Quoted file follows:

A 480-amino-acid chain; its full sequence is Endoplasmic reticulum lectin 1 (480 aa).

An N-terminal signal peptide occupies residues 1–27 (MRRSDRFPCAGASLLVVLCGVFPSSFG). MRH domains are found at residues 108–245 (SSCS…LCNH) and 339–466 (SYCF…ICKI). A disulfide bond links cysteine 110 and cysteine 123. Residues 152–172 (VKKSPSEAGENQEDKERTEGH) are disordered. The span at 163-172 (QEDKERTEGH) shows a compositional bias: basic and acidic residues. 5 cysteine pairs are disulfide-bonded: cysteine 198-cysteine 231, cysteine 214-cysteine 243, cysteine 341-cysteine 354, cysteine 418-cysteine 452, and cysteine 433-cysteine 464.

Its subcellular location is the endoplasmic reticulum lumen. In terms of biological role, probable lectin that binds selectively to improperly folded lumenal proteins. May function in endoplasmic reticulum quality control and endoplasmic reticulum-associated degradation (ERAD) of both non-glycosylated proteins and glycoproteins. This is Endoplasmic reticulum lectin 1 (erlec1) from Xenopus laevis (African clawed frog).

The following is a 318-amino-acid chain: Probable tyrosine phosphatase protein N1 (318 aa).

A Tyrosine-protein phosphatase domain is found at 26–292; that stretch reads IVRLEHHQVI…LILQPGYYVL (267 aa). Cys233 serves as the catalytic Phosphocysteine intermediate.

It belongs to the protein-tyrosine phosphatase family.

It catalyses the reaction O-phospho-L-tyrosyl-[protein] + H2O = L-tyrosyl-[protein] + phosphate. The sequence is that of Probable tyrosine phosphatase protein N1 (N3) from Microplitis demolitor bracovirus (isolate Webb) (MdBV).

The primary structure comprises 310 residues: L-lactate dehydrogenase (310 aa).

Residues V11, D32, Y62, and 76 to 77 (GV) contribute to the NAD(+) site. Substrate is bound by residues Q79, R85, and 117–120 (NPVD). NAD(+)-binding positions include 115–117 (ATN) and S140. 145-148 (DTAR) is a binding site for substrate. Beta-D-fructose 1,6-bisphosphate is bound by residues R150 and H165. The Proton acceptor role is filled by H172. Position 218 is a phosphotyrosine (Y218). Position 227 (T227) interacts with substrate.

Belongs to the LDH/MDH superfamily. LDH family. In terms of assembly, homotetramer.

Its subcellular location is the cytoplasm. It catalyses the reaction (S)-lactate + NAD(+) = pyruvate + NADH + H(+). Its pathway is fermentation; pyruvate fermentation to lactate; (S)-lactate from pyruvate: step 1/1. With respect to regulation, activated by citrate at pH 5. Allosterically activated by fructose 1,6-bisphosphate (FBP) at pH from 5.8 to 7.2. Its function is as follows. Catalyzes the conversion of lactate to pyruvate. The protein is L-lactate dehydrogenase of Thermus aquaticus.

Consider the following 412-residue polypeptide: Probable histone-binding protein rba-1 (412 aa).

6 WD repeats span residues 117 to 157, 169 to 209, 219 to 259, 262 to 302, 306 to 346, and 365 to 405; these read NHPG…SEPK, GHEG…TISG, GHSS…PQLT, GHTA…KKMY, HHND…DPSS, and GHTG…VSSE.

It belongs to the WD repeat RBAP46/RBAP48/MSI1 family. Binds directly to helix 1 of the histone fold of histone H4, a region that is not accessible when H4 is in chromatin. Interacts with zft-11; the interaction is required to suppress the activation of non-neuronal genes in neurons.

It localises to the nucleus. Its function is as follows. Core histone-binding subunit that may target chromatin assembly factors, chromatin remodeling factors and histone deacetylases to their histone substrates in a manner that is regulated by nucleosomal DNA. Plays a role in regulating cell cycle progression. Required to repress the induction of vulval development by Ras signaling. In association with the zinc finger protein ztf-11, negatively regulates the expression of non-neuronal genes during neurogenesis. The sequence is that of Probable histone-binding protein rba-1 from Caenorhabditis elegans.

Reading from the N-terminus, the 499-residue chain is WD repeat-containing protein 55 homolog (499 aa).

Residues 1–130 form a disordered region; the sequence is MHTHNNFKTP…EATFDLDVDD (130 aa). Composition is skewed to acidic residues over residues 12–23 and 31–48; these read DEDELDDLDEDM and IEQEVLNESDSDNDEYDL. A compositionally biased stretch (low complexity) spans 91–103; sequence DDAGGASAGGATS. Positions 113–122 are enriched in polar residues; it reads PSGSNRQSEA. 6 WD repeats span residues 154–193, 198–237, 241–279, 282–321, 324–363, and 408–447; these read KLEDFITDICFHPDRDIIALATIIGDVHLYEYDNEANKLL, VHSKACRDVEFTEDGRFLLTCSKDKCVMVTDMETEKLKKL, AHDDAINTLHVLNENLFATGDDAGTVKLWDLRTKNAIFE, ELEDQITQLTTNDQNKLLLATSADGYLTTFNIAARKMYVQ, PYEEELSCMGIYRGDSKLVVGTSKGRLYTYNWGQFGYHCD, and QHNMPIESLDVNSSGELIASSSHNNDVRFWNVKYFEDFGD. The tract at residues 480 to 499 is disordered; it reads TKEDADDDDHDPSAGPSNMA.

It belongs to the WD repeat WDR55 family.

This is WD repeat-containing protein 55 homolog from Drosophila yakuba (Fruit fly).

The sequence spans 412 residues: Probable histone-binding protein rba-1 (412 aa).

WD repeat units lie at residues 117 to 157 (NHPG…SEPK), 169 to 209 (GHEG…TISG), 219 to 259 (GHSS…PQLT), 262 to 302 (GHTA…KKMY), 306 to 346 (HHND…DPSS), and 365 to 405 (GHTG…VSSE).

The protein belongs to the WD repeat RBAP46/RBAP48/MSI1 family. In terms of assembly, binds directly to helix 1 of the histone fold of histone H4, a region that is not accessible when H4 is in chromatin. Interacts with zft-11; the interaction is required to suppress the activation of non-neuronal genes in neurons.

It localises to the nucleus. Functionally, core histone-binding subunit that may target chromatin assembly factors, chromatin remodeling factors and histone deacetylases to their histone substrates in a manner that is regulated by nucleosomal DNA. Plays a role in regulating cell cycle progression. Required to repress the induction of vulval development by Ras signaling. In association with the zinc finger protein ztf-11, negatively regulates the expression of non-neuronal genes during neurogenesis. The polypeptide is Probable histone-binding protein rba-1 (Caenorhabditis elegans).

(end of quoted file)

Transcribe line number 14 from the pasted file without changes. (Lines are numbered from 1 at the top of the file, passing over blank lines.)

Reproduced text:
It belongs to the WD repeat RBAP46/RBAP48/MSI1 family. Binds directly to helix 1 of the histone fold of histone H4, a region that is not accessible when H4 is in chromatin. Interacts with zft-11; the interaction is required to suppress the activation of non-neuronal genes in neurons.